The CIA’s enhanced interrogation program "saved lives and played a vital role in weakening al-Qa’ida," according to a minority report from the Senate Select Committee on Intelligence released on Tuesday.
The report was a rebuttal to the majority’s study criticizing the controversial former CIA program as ineffective and destructive.
"We have no doubt the CIA’s detention program saved lives and played a vital role in weakening al-Qa’ida while the Program was in operation," said the report written by Sens. Saxby Chambliss (R., Ga.), Richard Burr (R., N.C.), James Risch (R., Idaho), Dan Coats (R., Ind.), Marco Rubio(R., Fla.), and Tom Coburn (R., Okla.).
"When asked about the value of detainee information and whether he missed the intelligence from it, one senior CIA operator [redacted] told members: ‘I miss it every day.’ We understand why," the senators wrote.
The report disputed the majority study’s argument that the interrogation techniques were not effective when used on Guantanamo Bay detainee Abu Zubaydah.
"Our review of the documentary record revealed that Abu Zubaydah provided actionable intelligence after he was subjected to ‘aggressive’ interrogation in April and August 2002 that helped lead to the capture of Ramzi bin al-Shibh and other al Qa’ida associates during the Karachi safe house raids conducted on September 10-11, 2002," said the report.
"These captures effectively disrupted the al-Qa’ida plot to bomb certain hotels in Karachi, Pakistan, that had been selected because they were frequented by American and German guests."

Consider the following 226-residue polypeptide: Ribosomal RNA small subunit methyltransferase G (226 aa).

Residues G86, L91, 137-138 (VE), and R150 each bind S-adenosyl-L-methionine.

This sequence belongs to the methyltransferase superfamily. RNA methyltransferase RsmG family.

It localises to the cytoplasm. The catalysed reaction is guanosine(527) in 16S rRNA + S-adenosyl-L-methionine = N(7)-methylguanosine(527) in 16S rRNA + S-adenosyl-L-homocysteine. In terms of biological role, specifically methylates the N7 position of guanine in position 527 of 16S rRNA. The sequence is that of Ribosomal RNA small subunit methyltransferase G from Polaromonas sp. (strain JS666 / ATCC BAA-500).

The report argued that sleep deprivation played a "significant role in Abu Zubaydah’s identification of Jose Padilla as an al-Qa’ida operative tasked to carry out an attack against the United States." It noted that Abu Zubaydah had been subjected to 126 hours of sleep deprivation over a period of 136 hours during the time he revealed this information.
The report also argued that the program "played a key role in disrupting the Heathrow and Canary Wharf plotting."
A group of former CIA officials launched a website called CIASavedLives.com in response to the committee’s majority report, defending the agency’s use of rendition, detention, and enhanced interrogation. The similarly named website CIASavedLives.org redirects to the ACLU, a staunch critic of the agency’s detention program.